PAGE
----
However, the big problem with the twenties is that small catatrasophe we now call the Great Depression. That would have been pretty terrible to live through. And no, I don’t think our current recession is as near as bad as the depression. Two separate words, two distinct definitions. Look them up. Anyways back to fashion, I am NOT here to talk about politics. So the 1920s have it going on, but then so do the 30s, 40s, 50s, and 60s (I am still up in the air about the 1970s–even though yes, I did buy of pair of those pretty fabulous 1970s high-waisted wide-legged jeans at this thrift shop in San Francisco a couple years ago). The hipsters have classified the 1980s and even early 1990s as “vintage” and to that I say, no no no no no no no. (Sorry mom.)

That all to say, it is clear to most that I am slightly obsessed with any and all things old (clothes and otherwise). Living in Brooklyn, thrift shops or more aptly, “vintage boutiques” are about as common as baby strollers in Park Slope. They are just a part of the culture. On the one hand this is wonderful, and on the other hand, because they charge unreasonable prices and just seem to be in general kind of snobby, they are–as my cousin Owen once said in response to the question “How are you?”—not so fun. (True story.) I must admit that the hipster in me does love the Brooklyn Flea despite its complete success in catering to hipsters everywhere, and therefore charging more for everything–but hey if PJ goes and enjoys himself–win for everyone.

And now to start the story which apparently warranted the tangent above: MLK weekend, we were invited to go with some friends to Virginia which provided a number of wonderful things. The first was a lot of Bananagrams, the second was much needed time away from the city, the third was spending time growing closer with friends, and the fifth was dah dah dah DAH–antiquing!!!!!!!!!

Thankfully the other two women with me were as obsessed with digging through old stuff as I was, so we made our rounds and found some pretty neat treasures. My biggest finds were two chairs which I had to climb atop piled old furniture to claim. I am on the look for chairs because eventually I want to have an eclectic mix of chairs around our dining room table (that is when we get a dining room table). Anyways here are some pictures of my finds!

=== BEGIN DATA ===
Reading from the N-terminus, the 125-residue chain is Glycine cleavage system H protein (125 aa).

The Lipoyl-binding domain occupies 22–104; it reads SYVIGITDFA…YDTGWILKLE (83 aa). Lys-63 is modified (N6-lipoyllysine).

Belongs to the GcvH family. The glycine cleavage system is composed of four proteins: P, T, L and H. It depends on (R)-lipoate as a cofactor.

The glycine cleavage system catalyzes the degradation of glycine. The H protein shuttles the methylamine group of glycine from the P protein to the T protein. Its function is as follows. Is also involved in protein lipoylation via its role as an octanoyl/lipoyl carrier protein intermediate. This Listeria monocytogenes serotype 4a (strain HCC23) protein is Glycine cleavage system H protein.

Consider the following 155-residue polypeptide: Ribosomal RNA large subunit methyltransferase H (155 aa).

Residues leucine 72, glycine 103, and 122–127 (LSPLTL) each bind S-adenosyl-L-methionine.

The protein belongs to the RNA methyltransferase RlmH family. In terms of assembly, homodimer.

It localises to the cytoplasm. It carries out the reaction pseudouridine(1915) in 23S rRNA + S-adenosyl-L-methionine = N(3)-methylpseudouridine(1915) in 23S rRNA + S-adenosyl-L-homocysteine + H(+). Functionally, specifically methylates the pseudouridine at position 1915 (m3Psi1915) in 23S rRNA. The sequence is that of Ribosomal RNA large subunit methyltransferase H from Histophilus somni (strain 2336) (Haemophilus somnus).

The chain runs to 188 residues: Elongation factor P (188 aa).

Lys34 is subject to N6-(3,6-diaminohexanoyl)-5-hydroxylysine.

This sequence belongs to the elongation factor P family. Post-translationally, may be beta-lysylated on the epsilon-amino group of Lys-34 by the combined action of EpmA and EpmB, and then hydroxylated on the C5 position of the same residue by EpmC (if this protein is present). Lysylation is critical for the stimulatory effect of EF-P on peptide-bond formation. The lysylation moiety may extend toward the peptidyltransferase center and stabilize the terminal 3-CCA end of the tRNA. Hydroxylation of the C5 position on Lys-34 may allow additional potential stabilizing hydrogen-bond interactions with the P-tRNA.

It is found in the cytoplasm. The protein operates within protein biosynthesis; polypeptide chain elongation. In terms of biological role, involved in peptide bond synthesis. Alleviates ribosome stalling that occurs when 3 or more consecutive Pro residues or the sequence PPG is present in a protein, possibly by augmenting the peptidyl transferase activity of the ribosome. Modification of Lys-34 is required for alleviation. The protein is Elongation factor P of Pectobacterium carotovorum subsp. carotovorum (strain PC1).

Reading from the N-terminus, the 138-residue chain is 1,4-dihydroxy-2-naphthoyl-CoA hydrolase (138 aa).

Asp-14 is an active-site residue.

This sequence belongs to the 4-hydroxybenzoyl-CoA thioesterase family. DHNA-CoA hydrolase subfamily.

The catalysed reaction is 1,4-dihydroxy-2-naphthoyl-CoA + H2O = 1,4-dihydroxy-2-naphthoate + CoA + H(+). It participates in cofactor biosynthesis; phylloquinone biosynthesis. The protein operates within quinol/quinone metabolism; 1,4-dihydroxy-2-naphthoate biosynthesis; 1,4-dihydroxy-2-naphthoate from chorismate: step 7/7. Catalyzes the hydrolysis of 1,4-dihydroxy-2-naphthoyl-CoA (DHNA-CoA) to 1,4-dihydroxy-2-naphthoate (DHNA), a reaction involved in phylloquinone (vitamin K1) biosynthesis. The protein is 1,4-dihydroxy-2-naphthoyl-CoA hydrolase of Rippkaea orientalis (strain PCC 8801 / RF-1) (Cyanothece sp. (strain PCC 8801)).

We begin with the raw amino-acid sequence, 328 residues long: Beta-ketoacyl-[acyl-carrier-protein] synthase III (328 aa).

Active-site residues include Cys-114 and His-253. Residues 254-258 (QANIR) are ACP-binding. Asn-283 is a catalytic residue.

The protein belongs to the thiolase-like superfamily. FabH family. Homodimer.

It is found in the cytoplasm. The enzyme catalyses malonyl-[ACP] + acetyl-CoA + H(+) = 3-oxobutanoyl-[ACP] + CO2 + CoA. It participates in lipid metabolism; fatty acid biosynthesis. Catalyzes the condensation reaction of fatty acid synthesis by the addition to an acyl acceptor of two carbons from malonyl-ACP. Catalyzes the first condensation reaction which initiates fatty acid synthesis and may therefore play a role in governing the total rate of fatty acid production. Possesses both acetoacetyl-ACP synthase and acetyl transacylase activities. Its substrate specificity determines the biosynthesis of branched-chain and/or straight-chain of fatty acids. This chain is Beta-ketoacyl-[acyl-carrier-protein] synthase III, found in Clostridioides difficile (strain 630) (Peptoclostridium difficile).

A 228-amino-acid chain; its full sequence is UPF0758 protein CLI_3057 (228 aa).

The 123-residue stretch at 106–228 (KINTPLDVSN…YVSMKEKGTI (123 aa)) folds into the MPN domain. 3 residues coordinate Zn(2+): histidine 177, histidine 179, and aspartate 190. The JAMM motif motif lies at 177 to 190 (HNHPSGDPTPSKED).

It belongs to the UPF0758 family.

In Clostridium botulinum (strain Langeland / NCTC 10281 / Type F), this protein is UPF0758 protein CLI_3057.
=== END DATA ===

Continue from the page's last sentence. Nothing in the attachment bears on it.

The chairs look the same...here is one of them!

A small old cheese box that I flipped upside down to house some tea lights.

So this board is not new...but all of the hooks on it are!! Finally finished my coat rack!

Awesome old scotch/whiskey box that fits records perfectly! Naturally, PJ liked it.

Red shoes, my size, $8. Done.

And it does not end here, OH no! Because of course when we got back to Brooklyn, we went to the Brooklyn Flea and Mr. Herring found himself some pretty awesome old snow/rain boots and I found two FREE old windows on the street. Not sure what I am going to do with them…but they were FREE! Did I mention they were free?

PJ's shoes..chosen by himself!

Window #1.

Widow #2 at a weird angle because I didn't want to move it.

And that’s all for now folks. One resolution of 2011: write one blog a week…at the very least. Don’t give up on me! I can be quite entertaining! Anyways, until next time.

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Window Wonderland

View from the kitchen window

View 2

View 3

So everyday, now around 5pm, if I take a gander out of our kitchen window this is what I see. There is something about the juxtaposition of the dark, rather unattractive rooftops to the unbelievably beautiful sunset that really stirs me. (An obvious contrast I suppose, but nevertheless striking.) Maybe its the colors, the shapes–I don’t know. The best part is it changes each evening. The colors and shapes that formed and melded together tonight will never be repeated in the same fashion. We live in a beautiful world. (And no I’m not referring to the Coldplay lyric.)

And thus, I must now encourage each of you to look out of your windows. Perhaps you too will discover your own window wonderland.

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Nesting (minus the feathers and worms)